42. ^ James Ure, April 2008, ["Book Review: Synchronicity: The Inner Path of Leadership, Joseph Jaworski], The Statesman
  43. ^ James Ure, February 2008, ["Changing Lanes: How to Get Around the Individualism Roadblock With a Minor Turn in Jurisprudential Policy "], The Statesman
  44. ^ Grant McAllister, June 2008, ["Lessons from Heiligenstadt"], The Statesman
  45. ^ Steven R. Barfuss, June 2008, ["Changing China: How the U.S. Can and Should Seek to Influence China Toward the Rule of Law"], The Statesman
  46. ^ Emily Black, April 2008, ["To the Artist"], The Statesman
  47. ^ Kyla Thomas, February 2008, ["The Eurasian Plateau:Gateway to World Dominance"],The Statesman
  48. ^ February 2008,["From Rural Mexico, to GWC, to Pepperdine School of Law"], The Statesman
  49. ^ Eve Hatton, May 2008, ["GWC Graduate Awarded Full-Tuition Scholarship to Law School: When Mission is Your First Priority"], The Statesman
  50. ^ "GW.EDU - Financial Aid/Scholarships". Retrieved 17 September 2016.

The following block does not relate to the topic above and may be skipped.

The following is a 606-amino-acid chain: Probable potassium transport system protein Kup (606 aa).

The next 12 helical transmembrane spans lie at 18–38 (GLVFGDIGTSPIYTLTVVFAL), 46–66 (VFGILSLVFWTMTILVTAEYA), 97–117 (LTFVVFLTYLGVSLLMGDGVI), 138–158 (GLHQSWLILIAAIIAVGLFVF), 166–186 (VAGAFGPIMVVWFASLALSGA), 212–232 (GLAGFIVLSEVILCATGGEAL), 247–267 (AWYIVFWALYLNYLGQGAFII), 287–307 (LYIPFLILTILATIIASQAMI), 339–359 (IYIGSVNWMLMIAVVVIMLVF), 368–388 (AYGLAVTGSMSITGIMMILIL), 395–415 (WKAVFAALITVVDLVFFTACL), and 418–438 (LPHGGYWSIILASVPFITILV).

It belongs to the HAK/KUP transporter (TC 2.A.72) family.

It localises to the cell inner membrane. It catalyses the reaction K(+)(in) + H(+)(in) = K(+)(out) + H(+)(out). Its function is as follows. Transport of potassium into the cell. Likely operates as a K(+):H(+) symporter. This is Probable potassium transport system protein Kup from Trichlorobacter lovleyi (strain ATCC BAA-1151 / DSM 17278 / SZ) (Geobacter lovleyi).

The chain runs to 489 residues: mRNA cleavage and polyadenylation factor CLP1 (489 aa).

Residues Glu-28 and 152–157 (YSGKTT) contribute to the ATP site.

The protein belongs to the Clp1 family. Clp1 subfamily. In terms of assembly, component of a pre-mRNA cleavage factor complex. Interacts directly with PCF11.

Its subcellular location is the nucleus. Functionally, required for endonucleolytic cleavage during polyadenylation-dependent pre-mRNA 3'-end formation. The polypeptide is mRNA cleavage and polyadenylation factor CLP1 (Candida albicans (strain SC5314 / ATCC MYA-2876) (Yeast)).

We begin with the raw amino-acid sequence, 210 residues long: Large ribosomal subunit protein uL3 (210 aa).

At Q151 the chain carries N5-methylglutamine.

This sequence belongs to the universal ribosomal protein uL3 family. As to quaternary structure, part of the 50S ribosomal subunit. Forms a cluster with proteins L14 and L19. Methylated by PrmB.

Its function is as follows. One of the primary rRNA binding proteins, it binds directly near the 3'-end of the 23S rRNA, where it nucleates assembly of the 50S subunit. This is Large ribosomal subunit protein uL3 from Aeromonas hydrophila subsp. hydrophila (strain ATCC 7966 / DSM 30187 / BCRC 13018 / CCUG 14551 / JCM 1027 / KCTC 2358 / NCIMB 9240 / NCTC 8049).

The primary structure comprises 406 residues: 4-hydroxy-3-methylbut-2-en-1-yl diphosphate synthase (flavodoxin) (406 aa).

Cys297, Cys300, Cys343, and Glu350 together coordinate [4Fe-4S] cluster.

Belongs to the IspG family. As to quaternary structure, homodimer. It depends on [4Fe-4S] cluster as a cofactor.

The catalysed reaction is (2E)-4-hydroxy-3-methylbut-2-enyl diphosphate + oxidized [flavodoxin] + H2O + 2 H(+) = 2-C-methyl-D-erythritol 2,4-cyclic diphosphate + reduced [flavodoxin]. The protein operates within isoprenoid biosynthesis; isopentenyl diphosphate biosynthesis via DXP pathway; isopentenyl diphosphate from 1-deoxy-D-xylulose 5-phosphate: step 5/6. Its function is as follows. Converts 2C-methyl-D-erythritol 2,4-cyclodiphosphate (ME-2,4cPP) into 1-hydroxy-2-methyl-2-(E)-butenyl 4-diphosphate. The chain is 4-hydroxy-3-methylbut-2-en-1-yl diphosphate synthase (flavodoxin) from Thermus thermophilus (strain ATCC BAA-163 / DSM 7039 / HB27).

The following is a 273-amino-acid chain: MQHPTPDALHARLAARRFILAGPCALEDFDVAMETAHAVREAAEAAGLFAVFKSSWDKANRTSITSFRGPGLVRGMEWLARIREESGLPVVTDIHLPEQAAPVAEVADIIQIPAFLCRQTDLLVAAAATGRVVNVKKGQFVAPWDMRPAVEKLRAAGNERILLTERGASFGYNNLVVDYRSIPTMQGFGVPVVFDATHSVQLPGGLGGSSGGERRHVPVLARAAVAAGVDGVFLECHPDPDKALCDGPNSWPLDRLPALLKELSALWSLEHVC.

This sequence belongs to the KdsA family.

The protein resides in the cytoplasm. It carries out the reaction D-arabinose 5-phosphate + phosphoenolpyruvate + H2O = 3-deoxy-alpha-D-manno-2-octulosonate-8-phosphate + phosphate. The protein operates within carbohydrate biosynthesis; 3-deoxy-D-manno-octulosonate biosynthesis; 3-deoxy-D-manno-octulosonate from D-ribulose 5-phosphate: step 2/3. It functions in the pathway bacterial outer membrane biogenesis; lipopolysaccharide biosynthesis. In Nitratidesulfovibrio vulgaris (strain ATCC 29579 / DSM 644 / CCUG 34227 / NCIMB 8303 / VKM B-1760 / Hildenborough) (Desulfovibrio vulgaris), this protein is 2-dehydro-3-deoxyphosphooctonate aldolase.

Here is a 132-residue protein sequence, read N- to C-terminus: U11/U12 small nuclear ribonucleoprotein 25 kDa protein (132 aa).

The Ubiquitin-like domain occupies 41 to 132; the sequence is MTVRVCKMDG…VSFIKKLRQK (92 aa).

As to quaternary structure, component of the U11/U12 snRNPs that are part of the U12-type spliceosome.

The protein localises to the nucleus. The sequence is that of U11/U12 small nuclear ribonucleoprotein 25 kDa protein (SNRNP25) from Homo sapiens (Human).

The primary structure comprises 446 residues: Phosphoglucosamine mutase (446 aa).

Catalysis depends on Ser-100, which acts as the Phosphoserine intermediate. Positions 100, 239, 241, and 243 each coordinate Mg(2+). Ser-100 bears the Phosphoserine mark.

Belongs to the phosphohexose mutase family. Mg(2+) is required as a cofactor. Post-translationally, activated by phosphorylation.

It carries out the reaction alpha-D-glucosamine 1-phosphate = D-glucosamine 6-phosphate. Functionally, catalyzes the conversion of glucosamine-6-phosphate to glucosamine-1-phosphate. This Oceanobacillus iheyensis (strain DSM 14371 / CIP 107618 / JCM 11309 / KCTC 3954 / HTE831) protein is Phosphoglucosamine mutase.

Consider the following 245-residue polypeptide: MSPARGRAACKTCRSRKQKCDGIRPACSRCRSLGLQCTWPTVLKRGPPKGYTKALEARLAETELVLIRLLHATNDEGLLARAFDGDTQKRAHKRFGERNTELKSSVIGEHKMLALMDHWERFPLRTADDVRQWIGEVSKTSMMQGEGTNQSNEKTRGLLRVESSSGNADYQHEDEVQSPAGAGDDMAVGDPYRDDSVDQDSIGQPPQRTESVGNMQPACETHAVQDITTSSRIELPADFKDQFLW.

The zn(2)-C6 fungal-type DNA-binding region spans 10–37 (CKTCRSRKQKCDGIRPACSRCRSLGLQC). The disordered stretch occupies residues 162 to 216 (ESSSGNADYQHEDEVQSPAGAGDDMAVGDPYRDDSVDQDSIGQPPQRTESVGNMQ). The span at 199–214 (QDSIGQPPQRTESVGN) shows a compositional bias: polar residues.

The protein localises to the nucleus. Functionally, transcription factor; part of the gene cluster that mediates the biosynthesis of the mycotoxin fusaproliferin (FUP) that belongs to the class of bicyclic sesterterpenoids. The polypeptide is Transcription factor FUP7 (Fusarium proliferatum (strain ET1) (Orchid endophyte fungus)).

51. ^ "Statesmanship Invitational". Retrieved April 2, 2009.
  52. ^ "GW.EDU". Retrieved 17 September 2016.
  53. ^ June 2007, "European Field Experience", The Statesman
  54. ^ "Africa's New War - George Wythe University Newsletter". Retrieved 17 September 2016.
  55. ^ "Archived copy". Archived from the original on 2009-12-05. Retrieved 2009-06-06.
  56. ^ "Leadership Education in Uganda - George Wythe University Newsletter". Retrieved 17 September 2016.
  57. ^ "Everything I Need to Know, I Learned In Africa - George Wythe University Newsletter". Retrieved 17 September 2016.
  58. ^ "Africa Photo Gallery - George Wythe University Newsletter". Retrieved 17 September 2016.
  59. ^ "Faculty". George Wythe College. Retrieved May 12, 2008.[ permanent dead link]

External links